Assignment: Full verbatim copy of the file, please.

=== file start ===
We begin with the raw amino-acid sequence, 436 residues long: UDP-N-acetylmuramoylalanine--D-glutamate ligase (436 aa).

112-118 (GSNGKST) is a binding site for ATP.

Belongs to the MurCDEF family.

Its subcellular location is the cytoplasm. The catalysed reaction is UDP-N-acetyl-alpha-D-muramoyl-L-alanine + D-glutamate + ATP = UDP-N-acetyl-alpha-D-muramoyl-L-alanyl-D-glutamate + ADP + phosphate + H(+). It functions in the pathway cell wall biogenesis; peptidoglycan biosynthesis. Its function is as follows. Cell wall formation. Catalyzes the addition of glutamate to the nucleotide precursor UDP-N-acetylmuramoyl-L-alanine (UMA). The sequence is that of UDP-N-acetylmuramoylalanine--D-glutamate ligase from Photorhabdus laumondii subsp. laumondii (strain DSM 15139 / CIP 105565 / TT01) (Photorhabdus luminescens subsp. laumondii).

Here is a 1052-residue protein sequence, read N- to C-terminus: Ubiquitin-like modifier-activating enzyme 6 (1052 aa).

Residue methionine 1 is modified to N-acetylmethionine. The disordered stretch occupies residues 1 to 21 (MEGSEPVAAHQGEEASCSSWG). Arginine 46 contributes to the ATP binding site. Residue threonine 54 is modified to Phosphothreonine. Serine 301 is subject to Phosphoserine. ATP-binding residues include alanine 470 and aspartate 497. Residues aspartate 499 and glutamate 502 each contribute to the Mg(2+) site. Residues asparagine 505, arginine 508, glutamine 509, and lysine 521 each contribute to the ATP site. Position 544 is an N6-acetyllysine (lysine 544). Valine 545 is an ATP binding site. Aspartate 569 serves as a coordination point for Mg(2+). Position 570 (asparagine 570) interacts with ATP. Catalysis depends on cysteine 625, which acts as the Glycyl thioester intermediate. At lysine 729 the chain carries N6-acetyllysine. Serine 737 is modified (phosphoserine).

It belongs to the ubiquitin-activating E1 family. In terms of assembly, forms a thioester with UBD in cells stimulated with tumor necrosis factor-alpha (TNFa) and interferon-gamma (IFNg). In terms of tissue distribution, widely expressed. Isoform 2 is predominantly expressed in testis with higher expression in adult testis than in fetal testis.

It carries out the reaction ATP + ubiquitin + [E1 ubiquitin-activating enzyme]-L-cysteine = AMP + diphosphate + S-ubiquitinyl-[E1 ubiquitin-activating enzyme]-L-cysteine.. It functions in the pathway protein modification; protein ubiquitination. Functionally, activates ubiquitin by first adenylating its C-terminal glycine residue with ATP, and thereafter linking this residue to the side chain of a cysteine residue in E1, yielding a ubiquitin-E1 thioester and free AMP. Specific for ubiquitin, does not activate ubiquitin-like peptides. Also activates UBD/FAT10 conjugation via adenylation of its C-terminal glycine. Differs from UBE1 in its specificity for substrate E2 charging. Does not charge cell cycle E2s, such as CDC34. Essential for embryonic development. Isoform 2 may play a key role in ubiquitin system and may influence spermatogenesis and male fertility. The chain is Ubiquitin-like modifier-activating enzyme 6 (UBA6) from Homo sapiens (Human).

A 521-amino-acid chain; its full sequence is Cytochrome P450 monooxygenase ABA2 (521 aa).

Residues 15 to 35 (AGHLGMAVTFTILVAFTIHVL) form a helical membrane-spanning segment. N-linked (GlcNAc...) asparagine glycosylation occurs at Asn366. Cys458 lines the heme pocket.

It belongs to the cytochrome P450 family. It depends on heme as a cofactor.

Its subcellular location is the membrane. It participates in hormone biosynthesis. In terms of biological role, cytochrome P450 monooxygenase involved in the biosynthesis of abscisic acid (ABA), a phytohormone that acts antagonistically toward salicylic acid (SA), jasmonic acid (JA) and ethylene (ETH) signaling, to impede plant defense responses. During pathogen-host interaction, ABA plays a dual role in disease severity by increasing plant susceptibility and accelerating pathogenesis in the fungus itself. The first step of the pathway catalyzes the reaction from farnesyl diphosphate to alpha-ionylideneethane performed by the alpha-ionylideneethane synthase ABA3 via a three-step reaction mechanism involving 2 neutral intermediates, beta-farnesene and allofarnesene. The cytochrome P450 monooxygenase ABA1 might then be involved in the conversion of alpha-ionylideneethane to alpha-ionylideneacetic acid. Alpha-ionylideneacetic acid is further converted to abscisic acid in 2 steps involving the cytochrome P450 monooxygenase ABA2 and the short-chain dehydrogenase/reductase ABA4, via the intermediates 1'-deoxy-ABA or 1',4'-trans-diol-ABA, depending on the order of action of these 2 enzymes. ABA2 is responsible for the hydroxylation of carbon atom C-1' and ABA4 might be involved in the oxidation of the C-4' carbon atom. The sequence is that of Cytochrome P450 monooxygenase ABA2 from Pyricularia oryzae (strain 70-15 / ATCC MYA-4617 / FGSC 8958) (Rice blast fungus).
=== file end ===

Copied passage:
We begin with the raw amino-acid sequence, 436 residues long: UDP-N-acetylmuramoylalanine--D-glutamate ligase (436 aa).

112-118 (GSNGKST) is a binding site for ATP.

Belongs to the MurCDEF family.

Its subcellular location is the cytoplasm. The catalysed reaction is UDP-N-acetyl-alpha-D-muramoyl-L-alanine + D-glutamate + ATP = UDP-N-acetyl-alpha-D-muramoyl-L-alanyl-D-glutamate + ADP + phosphate + H(+). It functions in the pathway cell wall biogenesis; peptidoglycan biosynthesis. Its function is as follows. Cell wall formation. Catalyzes the addition of glutamate to the nucleotide precursor UDP-N-acetylmuramoyl-L-alanine (UMA). The sequence is that of UDP-N-acetylmuramoylalanine--D-glutamate ligase from Photorhabdus laumondii subsp. laumondii (strain DSM 15139 / CIP 105565 / TT01) (Photorhabdus luminescens subsp. laumondii).

Here is a 1052-residue protein sequence, read N- to C-terminus: Ubiquitin-like modifier-activating enzyme 6 (1052 aa).

Residue methionine 1 is modified to N-acetylmethionine. The disordered stretch occupies residues 1 to 21 (MEGSEPVAAHQGEEASCSSWG). Arginine 46 contributes to the ATP binding site. Residue threonine 54 is modified to Phosphothreonine. Serine 301 is subject to Phosphoserine. ATP-binding residues include alanine 470 and aspartate 497. Residues aspartate 499 and glutamate 502 each contribute to the Mg(2+) site. Residues asparagine 505, arginine 508, glutamine 509, and lysine 521 each contribute to the ATP site. Position 544 is an N6-acetyllysine (lysine 544). Valine 545 is an ATP binding site. Aspartate 569 serves as a coordination point for Mg(2+). Position 570 (asparagine 570) interacts with ATP. Catalysis depends on cysteine 625, which acts as the Glycyl thioester intermediate. At lysine 729 the chain carries N6-acetyllysine. Serine 737 is modified (phosphoserine).

It belongs to the ubiquitin-activating E1 family. In terms of assembly, forms a thioester with UBD in cells stimulated with tumor necrosis factor-alpha (TNFa) and interferon-gamma (IFNg). In terms of tissue distribution, widely expressed. Isoform 2 is predominantly expressed in testis with higher expression in adult testis than in fetal testis.

It carries out the reaction ATP + ubiquitin + [E1 ubiquitin-activating enzyme]-L-cysteine = AMP + diphosphate + S-ubiquitinyl-[E1 ubiquitin-activating enzyme]-L-cysteine.. It functions in the pathway protein modification; protein ubiquitination. Functionally, activates ubiquitin by first adenylating its C-terminal glycine residue with ATP, and thereafter linking this residue to the side chain of a cysteine residue in E1, yielding a ubiquitin-E1 thioester and free AMP. Specific for ubiquitin, does not activate ubiquitin-like peptides. Also activates UBD/FAT10 conjugation via adenylation of its C-terminal glycine. Differs from UBE1 in its specificity for substrate E2 charging. Does not charge cell cycle E2s, such as CDC34. Essential for embryonic development. Isoform 2 may play a key role in ubiquitin system and may influence spermatogenesis and male fertility. The chain is Ubiquitin-like modifier-activating enzyme 6 (UBA6) from Homo sapiens (Human).

A 521-amino-acid chain; its full sequence is Cytochrome P450 monooxygenase ABA2 (521 aa).

Residues 15 to 35 (AGHLGMAVTFTILVAFTIHVL) form a helical membrane-spanning segment. N-linked (GlcNAc...) asparagine glycosylation occurs at Asn366. Cys458 lines the heme pocket.

It belongs to the cytochrome P450 family. It depends on heme as a cofactor.

Its subcellular location is the membrane. It participates in hormone biosynthesis. In terms of biological role, cytochrome P450 monooxygenase involved in the biosynthesis of abscisic acid (ABA), a phytohormone that acts antagonistically toward salicylic acid (SA), jasmonic acid (JA) and ethylene (ETH) signaling, to impede plant defense responses. During pathogen-host interaction, ABA plays a dual role in disease severity by increasing plant susceptibility and accelerating pathogenesis in the fungus itself. The first step of the pathway catalyzes the reaction from farnesyl diphosphate to alpha-ionylideneethane performed by the alpha-ionylideneethane synthase ABA3 via a three-step reaction mechanism involving 2 neutral intermediates, beta-farnesene and allofarnesene. The cytochrome P450 monooxygenase ABA1 might then be involved in the conversion of alpha-ionylideneethane to alpha-ionylideneacetic acid. Alpha-ionylideneacetic acid is further converted to abscisic acid in 2 steps involving the cytochrome P450 monooxygenase ABA2 and the short-chain dehydrogenase/reductase ABA4, via the intermediates 1'-deoxy-ABA or 1',4'-trans-diol-ABA, depending on the order of action of these 2 enzymes. ABA2 is responsible for the hydroxylation of carbon atom C-1' and ABA4 might be involved in the oxidation of the C-4' carbon atom. The sequence is that of Cytochrome P450 monooxygenase ABA2 from Pyricularia oryzae (strain 70-15 / ATCC MYA-4617 / FGSC 8958) (Rice blast fungus).